Due to the distributed and unregulated nature of the market there is no data available on the numbers for e-rickshaws operating currently. Since the technology is simple, hundreds of manufacturers and distributors have come up in just a couple of years. Initially they were being imported from China but now there are multiple Indian manufacturers. It's remarkable the rate at which the market has grown. Just two years back no one had even heard of e-rickshaws and now they are a household name (at least in North India).

Why do people love it?

I went out on the street and started asking questions to the passengers about their ride.

  1. Safety

The relatively higher safety of these e-rickshaws compared to rickshaws is apparent (check out the pictures again).  However, some people even preferred them over autos. This could be because of multiple reasons. Firstly, since the motors in these rickshaws are relatively low powered, the number of people it can carry is limited. This also improves the ride comfort. Secondly, an auto ride in India is more likely a roller coaster adventure ride and less likely a transport. The limited speed of an e-rickshaw does not allow for this as well.

  1. No man-power

Obviously, people feel much better when there is not a person pulling them (as in the case of rickshaws).

  1. Cheap

The travel cost per km is less than autos.

  1. No noise

There is a small buzz of the electric motor and nothing else. It’s quite nice actually, especially when compared to the loud auto engine noise. Also since most of these autos are poorly maintained, their sound is horribly loud.

  1. No Pollution

In crowded  conditions, with sweltering heat, combined with autos exhausting black smoke and loud horns, it can get pretty nasty. It would go a long way to improve the situation if autos could be replaced with e-rickshaws. As a student this is obvious to me, but it was really refreshing to see even people with limited education realise this.

  1. Slow

Being slow may not always be considered as an asset but under Indian road and traffic conditions, it can be.

 

What are the business models?

There is not one business model, but depending upon the needs, different business models have developed. This itself, I think is one of the major reasons for the success of the e-rickshaws.

 

Business Model 1:

The most obvious business model is that the driver buys one of these and drives it himself/herself. The problem with this model is that in an emerging market like India, capital is a huge problem. Although there are people doing it, the next business model seems to be more popular.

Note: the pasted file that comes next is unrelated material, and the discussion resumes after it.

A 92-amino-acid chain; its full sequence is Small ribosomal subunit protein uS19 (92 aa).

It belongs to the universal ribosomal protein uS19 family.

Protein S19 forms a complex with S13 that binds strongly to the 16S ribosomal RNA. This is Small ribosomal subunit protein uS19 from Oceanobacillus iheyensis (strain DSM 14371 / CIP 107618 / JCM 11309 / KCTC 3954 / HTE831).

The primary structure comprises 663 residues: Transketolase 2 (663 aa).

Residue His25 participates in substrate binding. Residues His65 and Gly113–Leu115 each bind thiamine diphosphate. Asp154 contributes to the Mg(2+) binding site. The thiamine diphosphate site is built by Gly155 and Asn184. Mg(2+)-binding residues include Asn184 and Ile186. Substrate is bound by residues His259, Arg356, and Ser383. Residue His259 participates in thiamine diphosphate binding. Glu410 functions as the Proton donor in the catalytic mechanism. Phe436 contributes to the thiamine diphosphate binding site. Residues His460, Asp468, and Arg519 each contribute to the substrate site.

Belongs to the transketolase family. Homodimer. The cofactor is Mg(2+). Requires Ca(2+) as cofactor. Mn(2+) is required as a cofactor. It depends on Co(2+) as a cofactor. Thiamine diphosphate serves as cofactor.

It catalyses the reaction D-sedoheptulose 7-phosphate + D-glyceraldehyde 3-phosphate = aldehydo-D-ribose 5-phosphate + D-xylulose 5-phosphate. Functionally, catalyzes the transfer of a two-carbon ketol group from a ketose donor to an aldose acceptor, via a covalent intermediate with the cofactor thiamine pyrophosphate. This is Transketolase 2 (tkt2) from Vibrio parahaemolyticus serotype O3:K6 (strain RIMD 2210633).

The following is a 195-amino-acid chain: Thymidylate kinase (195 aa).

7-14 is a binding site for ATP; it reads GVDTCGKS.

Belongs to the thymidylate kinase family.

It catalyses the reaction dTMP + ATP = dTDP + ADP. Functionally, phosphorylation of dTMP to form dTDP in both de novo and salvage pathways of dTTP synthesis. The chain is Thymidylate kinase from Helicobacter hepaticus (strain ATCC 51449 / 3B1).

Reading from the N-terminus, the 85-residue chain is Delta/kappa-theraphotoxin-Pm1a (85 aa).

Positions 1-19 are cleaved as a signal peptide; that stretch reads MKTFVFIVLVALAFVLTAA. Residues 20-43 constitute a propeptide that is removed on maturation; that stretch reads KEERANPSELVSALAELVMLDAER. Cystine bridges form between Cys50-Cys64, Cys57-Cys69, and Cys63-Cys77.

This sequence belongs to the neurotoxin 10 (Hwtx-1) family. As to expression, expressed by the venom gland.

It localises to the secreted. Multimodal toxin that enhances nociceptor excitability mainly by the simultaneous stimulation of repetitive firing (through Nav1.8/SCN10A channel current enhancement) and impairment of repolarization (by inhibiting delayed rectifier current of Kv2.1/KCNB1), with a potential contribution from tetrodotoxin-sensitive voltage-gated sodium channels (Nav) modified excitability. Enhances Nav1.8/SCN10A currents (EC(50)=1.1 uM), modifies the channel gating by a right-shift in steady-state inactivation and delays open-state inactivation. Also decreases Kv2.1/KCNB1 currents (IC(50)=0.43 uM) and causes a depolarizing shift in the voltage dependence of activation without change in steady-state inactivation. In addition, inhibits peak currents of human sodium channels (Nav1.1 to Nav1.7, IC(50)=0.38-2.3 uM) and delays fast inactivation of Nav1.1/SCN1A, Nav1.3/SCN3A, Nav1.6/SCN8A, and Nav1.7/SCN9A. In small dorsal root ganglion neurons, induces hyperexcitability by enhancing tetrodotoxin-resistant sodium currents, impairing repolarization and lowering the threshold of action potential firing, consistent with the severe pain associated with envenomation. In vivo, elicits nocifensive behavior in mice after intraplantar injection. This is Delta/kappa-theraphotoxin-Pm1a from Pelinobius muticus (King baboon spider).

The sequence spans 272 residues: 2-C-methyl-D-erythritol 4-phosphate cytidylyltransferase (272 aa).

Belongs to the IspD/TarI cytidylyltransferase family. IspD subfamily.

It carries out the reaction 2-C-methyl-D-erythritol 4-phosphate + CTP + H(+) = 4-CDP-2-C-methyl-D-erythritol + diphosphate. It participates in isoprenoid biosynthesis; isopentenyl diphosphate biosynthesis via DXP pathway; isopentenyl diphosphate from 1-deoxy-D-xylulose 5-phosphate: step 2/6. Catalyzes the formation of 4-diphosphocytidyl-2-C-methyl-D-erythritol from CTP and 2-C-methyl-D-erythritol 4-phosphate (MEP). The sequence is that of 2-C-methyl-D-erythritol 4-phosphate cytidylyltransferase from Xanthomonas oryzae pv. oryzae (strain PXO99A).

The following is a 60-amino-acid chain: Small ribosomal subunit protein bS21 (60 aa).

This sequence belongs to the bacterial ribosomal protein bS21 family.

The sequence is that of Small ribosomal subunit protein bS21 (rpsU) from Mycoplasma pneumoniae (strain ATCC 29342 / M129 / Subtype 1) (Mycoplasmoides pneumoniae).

Business Model 2:

This model is based on “cash economy”. From my conversations with drivers, most of the e-rickshaws seem to be operating under this system. Under this system the driver pays a fixed amount to the owner of the e-rickshaws and can rent it for a day. The typical rent is INR 300 ($4.4)  for a day, and the driver can earn somewhere around INR 500 - 900 ($7.3 - 13) a day.

These rickshaws start at the cost of INR 85 000 ($1200)and can go upto 1 60 000 ($2400). The owner can have a return on investment period as low as 2 - 2.5 years.

 

Business Model N/A:

It’s a new market and I am confident that with the startup culture of India, many more interesting business models will be seen in the near future. Ola (An Indian competitor of Uber) recently announced entering the e-rickshaw market.

 

Where are we heading?

With 12 out of the 20 most polluted cities in the world being located in India, there is an urgent need to do something about it, both in the short and long term. But this is not just India’s problem, it’s a problem being faced by many emerging economies. The unplanned nature of the city development and the sudden rise of the middle class has led cities to become congested, highly dependent on private transport and extremely polluted. There is definitely a need of multiple solutions to tackle this huge problem; the e-rickshaw is possibly one of these.

I would classify the current versions of e-rickshaws as beta version and as the market matures there would definitely be huge improvements in safety, speed and range. And I imagine them gaining greater chunks of market share from autos and taxis.

Their application has not been limited to transportation. An initiative in my hometown called ‘Hari-Bhari’ is using modified versions of these for garbage pick ups. An application where electrical mobility is inherently much better than internal combustion based vehicles.  

Another important effect of these e-rickshaws would be on the perception of electric vehicles in public. This could be both negative or positive. On the one hand, it may convince people of the benefits of the electric vehicle like reduction of noise, pollution, smoothness of the ride, etc. But it could also result in electric vehicles being associated with cheap and slow technology used in ‘inferior’ vehicles. Hopefully, with the recent announcement of Tesla entering the Indian market, the latter problem will be addressed.

The central government has already initiated the process of establishing a charging infrastructure of these rickshaws (link) and this could very well lead to a broader electric vehicle charging infrastructure.

My inner optimist and enthusiast hopes to see that when I return to India the next time, the buzz around e-rickshaws is even greater, and I am like that annoying relative again.

 

Samarth Kumar

In collaboration with The CommUnity Post